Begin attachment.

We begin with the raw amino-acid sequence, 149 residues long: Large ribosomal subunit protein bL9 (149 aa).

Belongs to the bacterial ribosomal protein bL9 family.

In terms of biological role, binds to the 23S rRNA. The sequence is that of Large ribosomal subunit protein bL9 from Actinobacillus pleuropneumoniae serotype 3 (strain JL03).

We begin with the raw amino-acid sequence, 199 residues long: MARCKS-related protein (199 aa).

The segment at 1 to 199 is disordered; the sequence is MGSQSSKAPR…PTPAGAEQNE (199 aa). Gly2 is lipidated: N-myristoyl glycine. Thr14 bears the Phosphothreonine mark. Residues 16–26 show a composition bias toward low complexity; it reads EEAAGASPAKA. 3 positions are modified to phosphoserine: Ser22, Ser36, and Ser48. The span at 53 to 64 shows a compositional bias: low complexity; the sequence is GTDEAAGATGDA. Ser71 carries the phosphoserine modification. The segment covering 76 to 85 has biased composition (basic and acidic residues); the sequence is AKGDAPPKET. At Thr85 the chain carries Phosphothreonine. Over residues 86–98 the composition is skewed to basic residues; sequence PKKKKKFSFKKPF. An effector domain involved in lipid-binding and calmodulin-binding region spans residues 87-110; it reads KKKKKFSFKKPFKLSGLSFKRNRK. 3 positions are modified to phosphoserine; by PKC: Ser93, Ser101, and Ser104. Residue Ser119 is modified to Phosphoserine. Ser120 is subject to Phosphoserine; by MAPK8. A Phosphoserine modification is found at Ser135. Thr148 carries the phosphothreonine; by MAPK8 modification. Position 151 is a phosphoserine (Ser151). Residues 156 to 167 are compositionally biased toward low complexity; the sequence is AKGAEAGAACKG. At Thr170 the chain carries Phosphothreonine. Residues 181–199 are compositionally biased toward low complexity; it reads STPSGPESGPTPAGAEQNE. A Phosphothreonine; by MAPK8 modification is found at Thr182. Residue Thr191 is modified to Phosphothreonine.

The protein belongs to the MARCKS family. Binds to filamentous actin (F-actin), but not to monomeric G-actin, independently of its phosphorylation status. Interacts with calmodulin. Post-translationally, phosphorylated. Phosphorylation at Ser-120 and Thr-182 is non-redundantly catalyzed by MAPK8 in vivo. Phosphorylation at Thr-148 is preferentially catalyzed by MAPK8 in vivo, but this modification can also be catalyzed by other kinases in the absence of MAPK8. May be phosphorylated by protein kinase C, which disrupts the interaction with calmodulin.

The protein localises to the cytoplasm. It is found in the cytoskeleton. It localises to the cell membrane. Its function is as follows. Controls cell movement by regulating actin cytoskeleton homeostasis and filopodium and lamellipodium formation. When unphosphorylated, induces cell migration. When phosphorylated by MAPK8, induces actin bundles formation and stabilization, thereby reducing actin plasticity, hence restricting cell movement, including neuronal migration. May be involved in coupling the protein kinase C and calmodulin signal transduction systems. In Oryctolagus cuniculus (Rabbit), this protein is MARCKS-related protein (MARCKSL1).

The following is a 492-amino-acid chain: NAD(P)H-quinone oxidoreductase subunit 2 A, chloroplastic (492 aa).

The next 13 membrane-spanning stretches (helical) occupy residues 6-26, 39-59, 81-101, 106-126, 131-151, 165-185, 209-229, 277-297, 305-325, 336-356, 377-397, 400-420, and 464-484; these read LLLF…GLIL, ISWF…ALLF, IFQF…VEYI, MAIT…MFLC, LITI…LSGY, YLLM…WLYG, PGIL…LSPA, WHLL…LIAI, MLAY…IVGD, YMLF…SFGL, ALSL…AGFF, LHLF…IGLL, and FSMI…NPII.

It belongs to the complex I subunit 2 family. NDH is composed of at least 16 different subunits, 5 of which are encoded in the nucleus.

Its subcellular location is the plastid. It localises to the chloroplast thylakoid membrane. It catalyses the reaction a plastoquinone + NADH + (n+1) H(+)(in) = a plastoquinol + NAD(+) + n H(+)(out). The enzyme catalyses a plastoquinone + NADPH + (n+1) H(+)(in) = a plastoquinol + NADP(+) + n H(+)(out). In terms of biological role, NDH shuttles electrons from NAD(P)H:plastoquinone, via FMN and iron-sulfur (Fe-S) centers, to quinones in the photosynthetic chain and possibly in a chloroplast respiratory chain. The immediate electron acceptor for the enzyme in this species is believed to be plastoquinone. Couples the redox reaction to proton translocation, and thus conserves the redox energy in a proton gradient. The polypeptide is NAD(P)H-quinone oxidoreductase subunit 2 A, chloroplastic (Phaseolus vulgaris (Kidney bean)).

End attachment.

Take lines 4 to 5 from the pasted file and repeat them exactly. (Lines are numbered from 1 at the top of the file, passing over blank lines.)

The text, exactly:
We begin with the raw amino-acid sequence, 199 residues long: MARCKS-related protein (199 aa).

The segment at 1 to 199 is disordered; the sequence is MGSQSSKAPR…PTPAGAEQNE (199 aa). Gly2 is lipidated: N-myristoyl glycine. Thr14 bears the Phosphothreonine mark. Residues 16–26 show a composition bias toward low complexity; it reads EEAAGASPAKA. 3 positions are modified to phosphoserine: Ser22, Ser36, and Ser48. The span at 53 to 64 shows a compositional bias: low complexity; the sequence is GTDEAAGATGDA. Ser71 carries the phosphoserine modification. The segment covering 76 to 85 has biased composition (basic and acidic residues); the sequence is AKGDAPPKET. At Thr85 the chain carries Phosphothreonine. Over residues 86–98 the composition is skewed to basic residues; sequence PKKKKKFSFKKPF. An effector domain involved in lipid-binding and calmodulin-binding region spans residues 87-110; it reads KKKKKFSFKKPFKLSGLSFKRNRK. 3 positions are modified to phosphoserine; by PKC: Ser93, Ser101, and Ser104. Residue Ser119 is modified to Phosphoserine. Ser120 is subject to Phosphoserine; by MAPK8. A Phosphoserine modification is found at Ser135. Thr148 carries the phosphothreonine; by MAPK8 modification. Position 151 is a phosphoserine (Ser151). Residues 156 to 167 are compositionally biased toward low complexity; the sequence is AKGAEAGAACKG. At Thr170 the chain carries Phosphothreonine. Residues 181–199 are compositionally biased toward low complexity; it reads STPSGPESGPTPAGAEQNE. A Phosphothreonine; by MAPK8 modification is found at Thr182. Residue Thr191 is modified to Phosphothreonine.